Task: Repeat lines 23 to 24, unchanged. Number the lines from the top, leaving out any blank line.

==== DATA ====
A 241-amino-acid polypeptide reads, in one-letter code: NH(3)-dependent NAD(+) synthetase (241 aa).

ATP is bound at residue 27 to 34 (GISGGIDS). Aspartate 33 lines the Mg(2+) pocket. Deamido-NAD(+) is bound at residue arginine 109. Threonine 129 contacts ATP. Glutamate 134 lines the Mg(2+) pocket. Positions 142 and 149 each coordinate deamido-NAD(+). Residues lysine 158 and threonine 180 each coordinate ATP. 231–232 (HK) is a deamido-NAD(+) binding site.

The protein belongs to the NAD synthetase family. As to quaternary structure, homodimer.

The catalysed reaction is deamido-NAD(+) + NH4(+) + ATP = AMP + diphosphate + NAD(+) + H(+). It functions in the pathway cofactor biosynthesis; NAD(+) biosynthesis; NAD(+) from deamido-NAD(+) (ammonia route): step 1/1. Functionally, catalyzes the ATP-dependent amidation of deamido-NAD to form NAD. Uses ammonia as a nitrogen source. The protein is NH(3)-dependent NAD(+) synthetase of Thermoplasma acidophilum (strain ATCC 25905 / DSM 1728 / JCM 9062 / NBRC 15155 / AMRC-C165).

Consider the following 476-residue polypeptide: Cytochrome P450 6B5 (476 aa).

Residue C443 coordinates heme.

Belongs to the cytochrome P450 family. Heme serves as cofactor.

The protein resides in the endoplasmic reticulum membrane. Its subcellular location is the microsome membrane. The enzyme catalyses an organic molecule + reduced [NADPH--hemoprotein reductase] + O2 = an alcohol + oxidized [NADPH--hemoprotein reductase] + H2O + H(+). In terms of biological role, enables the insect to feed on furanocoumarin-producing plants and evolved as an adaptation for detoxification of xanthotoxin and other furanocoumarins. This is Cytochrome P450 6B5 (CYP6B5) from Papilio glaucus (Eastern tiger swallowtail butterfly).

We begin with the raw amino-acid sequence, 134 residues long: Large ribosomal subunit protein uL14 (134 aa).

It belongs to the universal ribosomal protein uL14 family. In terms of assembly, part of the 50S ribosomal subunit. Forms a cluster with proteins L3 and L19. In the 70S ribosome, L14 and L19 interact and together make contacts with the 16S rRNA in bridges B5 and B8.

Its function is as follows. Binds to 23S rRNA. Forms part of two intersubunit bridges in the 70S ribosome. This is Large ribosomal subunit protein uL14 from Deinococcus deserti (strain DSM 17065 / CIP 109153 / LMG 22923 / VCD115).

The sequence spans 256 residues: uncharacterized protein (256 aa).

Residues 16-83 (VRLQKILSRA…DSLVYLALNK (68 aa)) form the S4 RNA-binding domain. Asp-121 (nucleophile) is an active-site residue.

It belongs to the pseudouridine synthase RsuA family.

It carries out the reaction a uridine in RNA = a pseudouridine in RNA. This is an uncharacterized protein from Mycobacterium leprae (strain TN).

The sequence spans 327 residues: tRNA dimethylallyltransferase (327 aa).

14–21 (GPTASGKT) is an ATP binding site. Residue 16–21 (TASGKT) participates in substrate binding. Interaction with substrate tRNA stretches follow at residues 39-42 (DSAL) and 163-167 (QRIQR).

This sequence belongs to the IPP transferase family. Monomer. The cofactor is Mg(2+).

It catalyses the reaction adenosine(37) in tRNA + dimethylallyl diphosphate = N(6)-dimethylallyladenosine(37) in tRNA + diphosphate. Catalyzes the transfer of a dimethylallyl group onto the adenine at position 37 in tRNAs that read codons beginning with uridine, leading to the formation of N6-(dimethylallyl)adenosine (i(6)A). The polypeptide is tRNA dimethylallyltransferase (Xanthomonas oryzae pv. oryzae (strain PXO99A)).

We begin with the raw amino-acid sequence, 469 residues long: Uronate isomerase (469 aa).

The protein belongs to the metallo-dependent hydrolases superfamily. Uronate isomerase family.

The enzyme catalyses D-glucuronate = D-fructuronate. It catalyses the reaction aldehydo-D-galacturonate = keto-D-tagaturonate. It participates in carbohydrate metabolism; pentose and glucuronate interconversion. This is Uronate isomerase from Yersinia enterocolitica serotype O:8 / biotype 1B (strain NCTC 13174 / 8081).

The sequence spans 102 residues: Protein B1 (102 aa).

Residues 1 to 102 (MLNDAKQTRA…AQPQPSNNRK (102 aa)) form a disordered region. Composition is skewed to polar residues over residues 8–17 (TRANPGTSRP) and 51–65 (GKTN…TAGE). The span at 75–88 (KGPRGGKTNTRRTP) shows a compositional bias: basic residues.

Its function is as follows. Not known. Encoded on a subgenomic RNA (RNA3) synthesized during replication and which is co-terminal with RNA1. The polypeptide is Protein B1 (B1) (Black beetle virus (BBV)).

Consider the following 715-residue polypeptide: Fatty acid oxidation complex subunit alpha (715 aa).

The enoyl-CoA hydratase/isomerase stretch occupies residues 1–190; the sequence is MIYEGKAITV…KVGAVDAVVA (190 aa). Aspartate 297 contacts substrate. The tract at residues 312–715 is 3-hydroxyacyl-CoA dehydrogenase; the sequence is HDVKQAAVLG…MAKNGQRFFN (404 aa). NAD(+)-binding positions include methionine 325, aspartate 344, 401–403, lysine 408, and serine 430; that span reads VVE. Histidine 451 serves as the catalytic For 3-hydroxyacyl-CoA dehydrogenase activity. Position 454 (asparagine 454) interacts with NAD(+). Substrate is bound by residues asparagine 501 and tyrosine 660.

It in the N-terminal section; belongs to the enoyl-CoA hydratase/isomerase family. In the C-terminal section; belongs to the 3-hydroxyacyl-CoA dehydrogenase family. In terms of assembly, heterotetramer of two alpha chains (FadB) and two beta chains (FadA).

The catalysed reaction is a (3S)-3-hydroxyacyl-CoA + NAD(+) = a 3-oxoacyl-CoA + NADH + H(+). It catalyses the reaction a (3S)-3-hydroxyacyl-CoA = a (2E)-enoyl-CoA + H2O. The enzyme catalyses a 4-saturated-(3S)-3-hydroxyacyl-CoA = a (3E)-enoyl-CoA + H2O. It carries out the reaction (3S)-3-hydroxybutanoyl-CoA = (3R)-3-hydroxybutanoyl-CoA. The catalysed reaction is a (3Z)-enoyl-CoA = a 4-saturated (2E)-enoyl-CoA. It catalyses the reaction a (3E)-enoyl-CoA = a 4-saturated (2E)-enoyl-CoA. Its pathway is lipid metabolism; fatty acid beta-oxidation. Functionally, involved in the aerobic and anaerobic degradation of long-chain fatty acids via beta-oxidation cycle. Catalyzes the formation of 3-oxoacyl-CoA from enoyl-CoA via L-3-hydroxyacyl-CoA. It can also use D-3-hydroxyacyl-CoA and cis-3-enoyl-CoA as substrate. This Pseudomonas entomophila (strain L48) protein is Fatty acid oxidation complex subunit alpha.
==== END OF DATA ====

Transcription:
The sequence spans 102 residues: Protein B1 (102 aa).

Residues 1 to 102 (MLNDAKQTRA…AQPQPSNNRK (102 aa)) form a disordered region. Composition is skewed to polar residues over residues 8–17 (TRANPGTSRP) and 51–65 (GKTN…TAGE). The span at 75–88 (KGPRGGKTNTRRTP) shows a compositional bias: basic residues.